Residents of The Estates at Creekstone neighbourhood are dealing with smelly drainage problems in front of their condos and want to re-direct that sump pump water into the sanitary sewer system.
The City of Moose Jaw refuses to let them do that since it would contravene The Building Bylaw, and instead, has suggested they hire an engineering firm to connect them to the storm sewer system.
Since the condos are on private property, the board would be responsible for all costs of pursuing that suggestion, a city council report said.
Frustrated with this idea, the condo board spoke to city council during its Oct. 24 regular meeting and asked that the three affected units be exempted from the bylaw so they could run their sump pumps directly into the sewer lines.
Instead, council voted unanimously to receive and file the report — essentially, to take no action. However, council instructed city administration to follow up with the board and developer and report back in a month.
David Paxman, condo board president, explained that when developer New Rock built the 25 condo units, it did not install storm drains in the cul-de-sac. So, when some residents release the water from their sump pumps to the storm drain in a nearby grassy area, the slope doesn’t allow it.
“This results in a mess on our street due to the standing water that traffic has to drive through. In the summer, we have an unsightly, smelly, unsanitary street,” he said.
“Due to the growth of algae, this area is unsafe to walk on. In winter, we have an ice problem that makes it hazardous for walking.”
Most condo units have sump pumps that run year-round, but the three affected units’ pumps are a little lower in the ground, so they run regularly, Paxman added. Most owners pump their water onto the grass with no problems, but the three affected owners attempt to do the same, creating a mess.
City hall’s view
Bevan Harlton, director of engineering services, explained that city hall would not use taxpayers’ money to improve that street since it is private property. Instead, the condo board could hire an engineering firm to connect the units to the storm sewer system.
Paxman admitted that he didn’t understand that option, while the condo owners wanted to avoid spending money since it would be expensive to rip open the street.
“Every street in the city has a storm drain except for us. We don’t understand … why we don’t have a storm drain (installed),” he added. “We need somebody with muscle (to help us), which you have and we don’t.”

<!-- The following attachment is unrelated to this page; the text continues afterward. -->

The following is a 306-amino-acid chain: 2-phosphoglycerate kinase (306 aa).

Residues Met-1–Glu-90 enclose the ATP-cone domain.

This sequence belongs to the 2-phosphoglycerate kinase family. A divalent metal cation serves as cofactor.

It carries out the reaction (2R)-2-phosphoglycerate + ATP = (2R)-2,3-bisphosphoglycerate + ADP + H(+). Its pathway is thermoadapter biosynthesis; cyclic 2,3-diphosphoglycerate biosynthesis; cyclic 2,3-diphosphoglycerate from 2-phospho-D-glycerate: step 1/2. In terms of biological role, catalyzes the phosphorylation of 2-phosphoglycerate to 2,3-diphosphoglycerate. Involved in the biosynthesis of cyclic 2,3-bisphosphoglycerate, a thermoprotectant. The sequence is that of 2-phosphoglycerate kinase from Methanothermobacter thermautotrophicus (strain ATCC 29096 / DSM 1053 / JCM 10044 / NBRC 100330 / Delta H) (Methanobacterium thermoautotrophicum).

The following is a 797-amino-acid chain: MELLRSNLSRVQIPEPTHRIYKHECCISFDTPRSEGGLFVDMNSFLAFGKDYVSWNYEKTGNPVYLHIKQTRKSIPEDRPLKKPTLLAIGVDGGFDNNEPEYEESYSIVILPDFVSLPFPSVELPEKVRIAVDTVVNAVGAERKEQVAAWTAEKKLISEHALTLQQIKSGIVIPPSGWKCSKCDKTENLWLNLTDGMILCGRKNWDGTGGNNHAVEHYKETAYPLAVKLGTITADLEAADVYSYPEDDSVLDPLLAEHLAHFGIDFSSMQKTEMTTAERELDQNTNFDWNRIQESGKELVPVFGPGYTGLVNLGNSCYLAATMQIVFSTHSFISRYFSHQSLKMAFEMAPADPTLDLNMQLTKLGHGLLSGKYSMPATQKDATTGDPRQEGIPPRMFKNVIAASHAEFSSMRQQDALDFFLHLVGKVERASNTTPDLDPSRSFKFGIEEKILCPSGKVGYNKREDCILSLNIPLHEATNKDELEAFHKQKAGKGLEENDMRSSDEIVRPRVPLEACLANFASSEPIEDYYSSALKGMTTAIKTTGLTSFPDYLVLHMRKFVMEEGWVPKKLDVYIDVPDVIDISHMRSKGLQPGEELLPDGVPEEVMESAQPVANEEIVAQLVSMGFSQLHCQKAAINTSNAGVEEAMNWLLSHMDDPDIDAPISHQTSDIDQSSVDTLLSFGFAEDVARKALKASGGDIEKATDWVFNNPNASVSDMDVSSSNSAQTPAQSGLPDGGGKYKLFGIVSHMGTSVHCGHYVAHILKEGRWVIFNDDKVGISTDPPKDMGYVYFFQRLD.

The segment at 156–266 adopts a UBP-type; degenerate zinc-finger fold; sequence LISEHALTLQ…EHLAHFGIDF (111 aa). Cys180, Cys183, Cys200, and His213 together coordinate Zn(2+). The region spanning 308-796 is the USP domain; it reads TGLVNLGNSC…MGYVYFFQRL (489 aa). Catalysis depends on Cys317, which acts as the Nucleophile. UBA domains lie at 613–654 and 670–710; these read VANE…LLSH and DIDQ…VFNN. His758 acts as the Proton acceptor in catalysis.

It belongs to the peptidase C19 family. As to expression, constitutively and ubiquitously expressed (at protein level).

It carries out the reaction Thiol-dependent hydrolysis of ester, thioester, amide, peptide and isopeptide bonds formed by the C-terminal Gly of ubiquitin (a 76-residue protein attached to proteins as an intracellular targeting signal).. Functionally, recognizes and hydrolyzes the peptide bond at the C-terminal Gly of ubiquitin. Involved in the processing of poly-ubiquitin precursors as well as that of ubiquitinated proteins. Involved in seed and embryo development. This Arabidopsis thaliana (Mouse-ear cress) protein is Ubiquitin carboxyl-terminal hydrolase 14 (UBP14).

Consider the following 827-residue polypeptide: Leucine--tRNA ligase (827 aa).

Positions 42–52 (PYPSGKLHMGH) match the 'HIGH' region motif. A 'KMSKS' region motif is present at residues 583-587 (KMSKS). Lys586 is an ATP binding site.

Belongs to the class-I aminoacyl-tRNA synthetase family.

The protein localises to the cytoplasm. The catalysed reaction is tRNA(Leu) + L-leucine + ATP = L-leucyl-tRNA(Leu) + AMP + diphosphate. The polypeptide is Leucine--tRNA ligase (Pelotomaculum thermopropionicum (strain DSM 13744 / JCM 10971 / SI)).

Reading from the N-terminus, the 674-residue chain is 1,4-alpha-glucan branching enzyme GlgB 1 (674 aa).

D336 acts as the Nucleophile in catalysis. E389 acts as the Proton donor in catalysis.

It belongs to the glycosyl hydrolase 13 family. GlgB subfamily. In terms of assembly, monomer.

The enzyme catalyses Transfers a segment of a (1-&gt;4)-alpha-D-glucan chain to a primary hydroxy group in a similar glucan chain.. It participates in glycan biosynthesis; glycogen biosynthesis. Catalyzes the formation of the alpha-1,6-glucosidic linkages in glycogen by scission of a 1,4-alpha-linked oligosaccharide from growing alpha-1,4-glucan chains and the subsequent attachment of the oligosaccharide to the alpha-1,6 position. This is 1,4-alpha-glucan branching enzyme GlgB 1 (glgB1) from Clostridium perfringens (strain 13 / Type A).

There should be checks and balances to ensure sewer drains are not missed when developments are created, said Coun. Dawn Luhning. She was concerned that developers were not abiding by standards and leaving neighbourhoods without storm drain access.
Luhning also wondered if the developer had paid off-site levies when creating that community. If so, the city should use that money to install the storm drain.
There should be checks and balances when developments are approved, agreed Harlton. Although he wasn’t in charge when this site was approved in 2012, he would have referred to The Building Bylaw to ensure everything was installed correctly.
He added that his department has worked with planning and development to create a checklist that developers must follow when building a new neighbourhood.
“That doesn’t help the condo board with this issue,” said Luhning. “I do think that we have to possibly try and come up with some kind of fix for them, whatever that might be.”
New neighbourhoods have a two-year warranty under which the developer is responsible for repairs, but the Creekstone Estates is 10 years old, said Harlton. Since this is also private property, the city does not clear its roads or catch basins.
That property is where city hall dumped snow decades ago, so that ground is usually saturated with moisture and the water table is high, said Coun. Doug Blanc.
He agreed that developers should have correctly built that area, while he thought city hall needed to hold developers accountable, so situations like this didn’t occur and become problems for taxpayers.
The condo board should have addressed this problem with the developer during the two-year warranty period, while to expect taxpayers to address the problem now is unfair, said Coun. Heather Eby. She agreed that the board should have an engineering firm connect the units to the storm sewer system.
“I have sympathy with the development, but I really do think this problem … should really fall on the shoulders of New Rock,” she added.
The next regular council meeting is Monday, Nov. 14.